GRUDGE REPORT/College Football World Looks Back At Future

Mark Blaudschun

When did we miss the technological advance that made time travel a reality?

How else to explain two Power 5 conference hires of new football coaches at Kansas and North Carolina?

We give you 65-year old Les Miles, who dusted off a resume which had a national championship at LSU 11 years ago.

We give you 67 year old Mack Brown, who had even more dust on his coaching resume--Brown's Texas team won the 2005 national championship--who is now the new (and also old) coach at the University of North Carolina.

Add that pair to 67 year old Nick Saban, who has won 5 national championships at Alabama in the past 9 seasons, and his friend, 66-year old Bill Belichick, who has won 5 Super Bowls as a head coach (in eight appearances) with the New England Patriots.

Expand your horizon, and we see a 72 year old President of the United States, a 78-year old about to be new Speaker of the House (Nancy Pelosi__ and a 78-year old former Vice President (Joe Biden) as the current front runner among Democrats to make a run for the Presidency in two years.

More?

How about one of the leading (in our mind still the front runner) rock and roll stars?

That would be 69-year old Bruce Springsteen.

In these days of warp speed (an old Star Trek reference for you Baby Boomers) changes, where the old becomes old within days or sometimes hours, where are the next brand of stars from the Millennials?

Not that we're advocating more changes like that.

Let's not stray too far and stick with college football and coaches. Oh, we have 35-year old Lincoln Riley at the University of Oklahoma, who is the hottest young coach in CFB. We have 32-year old Sean McVay as a rising star as the youngest coach in the National Football League with the Los Angeles Rams.

But as we begin the crazy silly season known as the Coaching Carousel, Miles and Brown are the two most prominent names. Oddly enough, both make sense. Interestingly enough, both NC and Kansas have had more high profile programs in basketball than football.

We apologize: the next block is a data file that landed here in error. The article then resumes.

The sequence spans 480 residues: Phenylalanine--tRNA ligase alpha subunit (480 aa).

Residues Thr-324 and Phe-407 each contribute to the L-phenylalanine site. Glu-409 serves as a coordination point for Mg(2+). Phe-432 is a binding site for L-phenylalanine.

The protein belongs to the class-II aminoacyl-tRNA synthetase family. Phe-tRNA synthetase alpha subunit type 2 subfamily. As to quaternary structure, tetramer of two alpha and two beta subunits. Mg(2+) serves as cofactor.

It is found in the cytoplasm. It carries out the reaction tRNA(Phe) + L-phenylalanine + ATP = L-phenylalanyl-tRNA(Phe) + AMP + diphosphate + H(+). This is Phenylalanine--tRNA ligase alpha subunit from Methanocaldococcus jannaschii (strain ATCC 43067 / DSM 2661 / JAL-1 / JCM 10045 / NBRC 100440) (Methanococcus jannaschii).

Miles was steadily fading from view after he was fired at LSU two years ago. Old coaches, like old generals as Douglas MacArthur said in his famous farewell speech at West Point don't die, they simply fade away.

At 63, Miles made it clear he still had some gas in remaining in his coaching tank.

Kansas, which had gone from an Orange Bowl quality BCS team a decade ago to arguably one of the worst teams in the FBS, finally replaced and embattled David Beaty as head coach with Miles. The move was made by 58-year old athletic director Jeff Long.

The change at North Carolina was also anticipated.

Tar Heel football had fallen on tough times with losing seasons and an extended stretch of academic and other violations which tarnished the image of both the football program, but the school as well.

When the Tar Heels concluded their 2-9 season on Saturday with a loss to NC State, NC athletic director Bubba Cunningham fired Coach Larry Fedora. Twenty four hours later, he made another decision, choosing Mack Brown, who had guided the Tar Heels to their highest football ranking (No. 2 in the country) more than 30 years ago, was back in Chapel Hill.

Brown (correctly) felt he had reached a peak at NC and moved to Texas in 1998, where seven years later, he won a national championship. Three years after that, Brown was eased into "retirement'' and has spent the past decade as an ESPN college football analyst.

Like Miles, Brown's reputation faded (not diminished) slightly with each year he remained out of coaching. Although he had seen his name mentioned with several job openings, none produced any serious negotiations, until North Carolina called and asked him to do what he done once before--build or rebuild a football program.

There will be more openings, more rumors and the typical musical chair game of coaching hires and fires, contract buyouts and settlements. There will be press conferences held with new names and grandiose plans of future success with eager young coordinators ready for their chance to succeed.

But for just an instance on Monday, the world of college football felt more like a comfortable old pair of shoes as Les Miles and Mack Brown return to the main stage.

In this era, where people of a certain age are perceived as "Grumpy Old men'', who need to be passed by, ignored and sometimes ridiculed, it is nice to see Brown and Miles back.

We wish them well.